Not so fast…
In between working our four-day shifts we have been exploring the reservoir from the water side of things. Our terrific ranger friends, Andrew and Brittney, took us on a boat ride to see the northern-most portion of the reservoir and we are certainly glad to hitch a ride since paddling 40 plus miles was not in our plans. We can't begin to tell you how much fun we are having and loving this special place!
|Andrew and Brittney - our tour guides.|
|Work camping is hard work!|
And our favorite activity is to leisurely float along in our kayaks and cast a line, twitch a jig, and wait for a bite while marveling at the spectacular scenery. Since the results of our expeditions are usually not news worthy and you should be thankful that I do not subject you to a play-by-play of how the “big one” got away. We catch an occasional stick, a submerged beer can, and a minnow or two but none of which require me to scamper and grab the fishing net.
Recently, our luck has turned around and the net now smells like fish. There are two different reasons why our poles are now bent and we felt compelled to buy a stringer at the grocery store. Betsy and I respectfully differ on the reasons so I will present both of them.
My explanation is the rock I found on a recent boat trip with the park rangers. While exploring one of the 80 primitive camps scattered along the shoreline I was doing some treasure hunting and my eyes fixed on a smooth, water-worn rock that appeared to have a fish inscribed on it. (And, no I did not then see Jesus in the clouds.) I just knew the rock was a sign and it must have meaning. Could it be a carving by a native Nez Perce Indian from years past or just a random figure that I desperately wanted to believe was destined to be my good luck fishing rock?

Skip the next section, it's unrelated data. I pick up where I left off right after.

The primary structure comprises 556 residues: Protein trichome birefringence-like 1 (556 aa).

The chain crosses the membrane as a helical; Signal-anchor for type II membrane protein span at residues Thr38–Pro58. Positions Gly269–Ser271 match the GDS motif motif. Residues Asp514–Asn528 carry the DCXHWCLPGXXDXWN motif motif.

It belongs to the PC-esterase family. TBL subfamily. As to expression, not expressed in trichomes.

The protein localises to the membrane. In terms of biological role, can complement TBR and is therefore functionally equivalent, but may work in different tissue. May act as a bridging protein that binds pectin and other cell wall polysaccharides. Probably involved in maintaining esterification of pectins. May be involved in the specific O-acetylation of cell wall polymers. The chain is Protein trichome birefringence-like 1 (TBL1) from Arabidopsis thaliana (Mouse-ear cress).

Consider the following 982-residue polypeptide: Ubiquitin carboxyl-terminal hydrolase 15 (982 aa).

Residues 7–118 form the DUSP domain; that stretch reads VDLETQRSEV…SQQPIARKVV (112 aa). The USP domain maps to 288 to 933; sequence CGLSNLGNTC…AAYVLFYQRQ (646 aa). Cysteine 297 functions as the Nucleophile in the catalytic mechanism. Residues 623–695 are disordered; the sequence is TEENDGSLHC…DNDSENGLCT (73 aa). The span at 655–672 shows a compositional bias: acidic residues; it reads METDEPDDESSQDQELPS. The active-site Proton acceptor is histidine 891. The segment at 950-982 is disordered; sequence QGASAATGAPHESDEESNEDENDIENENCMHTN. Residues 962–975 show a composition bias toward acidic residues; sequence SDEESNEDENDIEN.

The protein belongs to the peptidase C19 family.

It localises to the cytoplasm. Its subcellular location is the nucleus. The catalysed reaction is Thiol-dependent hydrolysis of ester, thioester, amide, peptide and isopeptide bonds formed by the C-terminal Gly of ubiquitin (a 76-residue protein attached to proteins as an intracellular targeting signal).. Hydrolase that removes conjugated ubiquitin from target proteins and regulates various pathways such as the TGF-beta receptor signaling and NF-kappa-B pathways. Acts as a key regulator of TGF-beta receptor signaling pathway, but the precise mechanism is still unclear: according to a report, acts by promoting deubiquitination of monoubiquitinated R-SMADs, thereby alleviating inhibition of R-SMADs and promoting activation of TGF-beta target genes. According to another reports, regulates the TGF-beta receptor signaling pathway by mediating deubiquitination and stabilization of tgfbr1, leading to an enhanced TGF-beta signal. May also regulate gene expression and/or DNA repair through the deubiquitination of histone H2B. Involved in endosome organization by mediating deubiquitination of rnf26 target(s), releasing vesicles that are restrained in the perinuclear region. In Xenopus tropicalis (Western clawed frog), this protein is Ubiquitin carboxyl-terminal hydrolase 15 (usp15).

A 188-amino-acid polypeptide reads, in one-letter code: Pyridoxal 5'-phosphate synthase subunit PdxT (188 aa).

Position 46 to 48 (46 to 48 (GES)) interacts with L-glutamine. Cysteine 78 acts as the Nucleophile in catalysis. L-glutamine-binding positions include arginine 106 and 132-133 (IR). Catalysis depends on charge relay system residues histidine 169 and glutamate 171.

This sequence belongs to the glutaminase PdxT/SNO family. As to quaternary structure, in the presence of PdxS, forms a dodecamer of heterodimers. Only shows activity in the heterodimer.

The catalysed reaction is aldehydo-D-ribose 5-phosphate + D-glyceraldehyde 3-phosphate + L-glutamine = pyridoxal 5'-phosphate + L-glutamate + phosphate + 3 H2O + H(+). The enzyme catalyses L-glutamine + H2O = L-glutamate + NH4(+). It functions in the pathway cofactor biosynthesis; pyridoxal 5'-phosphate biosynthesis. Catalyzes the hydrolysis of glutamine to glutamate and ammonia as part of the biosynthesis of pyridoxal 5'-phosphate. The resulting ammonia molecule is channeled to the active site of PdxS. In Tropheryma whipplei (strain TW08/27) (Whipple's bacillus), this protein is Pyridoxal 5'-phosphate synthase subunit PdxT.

Of course Dr. Dresser has a totally different and more analytical explanation. She is convinced the tips (and lures) we received from a retired Corps forester who has fished this lake for 30 years is the reason we are being entertained by these feisty fish. The forester gave us a 20 minute lesson on how to cast, twitch, and set the hook just right to land bass big enough for dinner. He even felt sorry enough for us when we verbalized our fishy woes that he gave us a dozen lures and hooks.
Please don’t think we are hung up on the reasons why we are now venturing to the water every day to snag bass Roland Martin style, we are too busy catching to discuss this moot point. But, we are certainly not getting rid of the rock nor changing lures.